Solomon’s quest

January 18, 2013


By Rob Alway, Editor-in-Chief.

Solomon is a very active and adventurous 2-year-old. He likes trains and enjoys music. His smile could brighten any dreary Michigan winter day. He can tell you exactly what he wants and what he doesn’t want.

Nothing seems to limit this child, even the fact that he is unable to speak.

Solomon is the son of Jeffrey and Heather Miller. He came into their lives in late March 2011. Jeffrey and Heather had made the choice to adopt a child through foster care and can recount when this precious little boy changed their lives.

“We first heard about him on March 17, 2011,” Heather recalls. “We had a call that there was a baby on a vent. We met him and fell in love with him. He came home with us on April 14 and he was on a vent until Christmas Eve. of that year.”

Solomon’s birth mother was 24 weeks pregnant when he was born at just over 1 pound.

He was intubated for two months. Because of his prematurity he faced many medical challenges, including the need for heart surgery, a side effect is often paralyzed vocal cords in babies.

Following his heart surgery, which happened when he would have reached full term, he had to have a tracheostomy, a surgical procedure to create an opening through the neck into the trachea (windpipe).

When they adopted Solomon, Heather and Jeffrey were living in Virginia. Jeffrey is a 1994 graduate of Mason County Central and grew up in Scottville. Heather grew up near Petosky. They met while in college at Central Michigan University.

After some research, the Millers discovered Dr. Robin Cotton at Cincinnati Children’s Hospital. Cotton is a world renowned ear, nose and throat doctor.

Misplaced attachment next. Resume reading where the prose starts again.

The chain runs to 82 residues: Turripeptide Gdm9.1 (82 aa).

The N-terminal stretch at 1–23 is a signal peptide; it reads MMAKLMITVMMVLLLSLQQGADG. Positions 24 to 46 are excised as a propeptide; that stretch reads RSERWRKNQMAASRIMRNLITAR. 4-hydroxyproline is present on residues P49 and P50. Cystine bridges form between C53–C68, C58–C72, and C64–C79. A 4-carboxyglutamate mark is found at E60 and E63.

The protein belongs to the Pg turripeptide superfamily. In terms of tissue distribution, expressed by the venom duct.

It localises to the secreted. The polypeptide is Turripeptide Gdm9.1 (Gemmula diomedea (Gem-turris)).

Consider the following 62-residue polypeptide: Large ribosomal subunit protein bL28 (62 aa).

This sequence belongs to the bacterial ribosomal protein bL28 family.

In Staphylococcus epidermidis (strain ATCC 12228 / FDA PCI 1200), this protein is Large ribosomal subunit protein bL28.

They left their jobs and decided to live on faith and savings, moving to Cincinnati to devote their lives to take care of their son until he is healed.

The long progression of testing started and came to a climax with surgery of Solomon’s vocal cords on Nov. 8.

“He did remarkably well,” Jeffrey says, “and he was out of the hospital in four days. Then, he had an infection which meant another 17 days in the hospital.”

Since then, he has had a handful of smaller surgeries, the last one on Dec. 14. The small family decided they needed a break so they came home to Scottville for a month.

Jeffrey, Heather and Solomon have had a lot of help throughout their journey. Solomon has required constant care. Early on, two nurses were assigned to help with his care, which allowed the couple some time to themselves. They also have had a lot of help from family, particular their mothers. Jeffrey’s mother, Colleen Miller of Scottville, has spent several months helping her grandson and her son and daughter-in-law.

“We couldn’t have done it without all the help,” Jeffrey says. “They have been saints.”

Everyday Solomon progresses toward healing.

“The doctors say the trach will probably be removed in the spring,” Heather says. “We can tell his vocal cords are healing because he is making more noises. We are expecting he will be talking sometime in the future.”

In many ways, Solomon’s inability to speak has given him an advantage. He communicates by sign language, which allows him to explain in more detail what he is trying to say.

“He communicates a lot more elaborate things,” Heather says. “He describes things that most 2-year-olds wouldn’t. I think it’s because he has access to it. He can’t explain things verbally so he uses what he has. I think he uses what he has well.”

Raising Solomon has strengthened their marriage.

“The little things are definitely not upsetting,” Heather says.

“Communications is the key,” Jeffrey says. “We learned we needed to have more direct communication with each other.”

Their faith has also been strengthened.

“When he is in pain it certainly makes me pray more,” Jeffery says.

The Millers keep in touch with Solomon’s birth mother. She was 17 when she gave birth to him. She actually asked them to adopt Solomon, something that is rare in a foster care situation where the child was removed from the home.

On Oct. 18, 2012 they formally adopted Solomon, but they considered him their son from the day he came into their lives on April 14, 2011.

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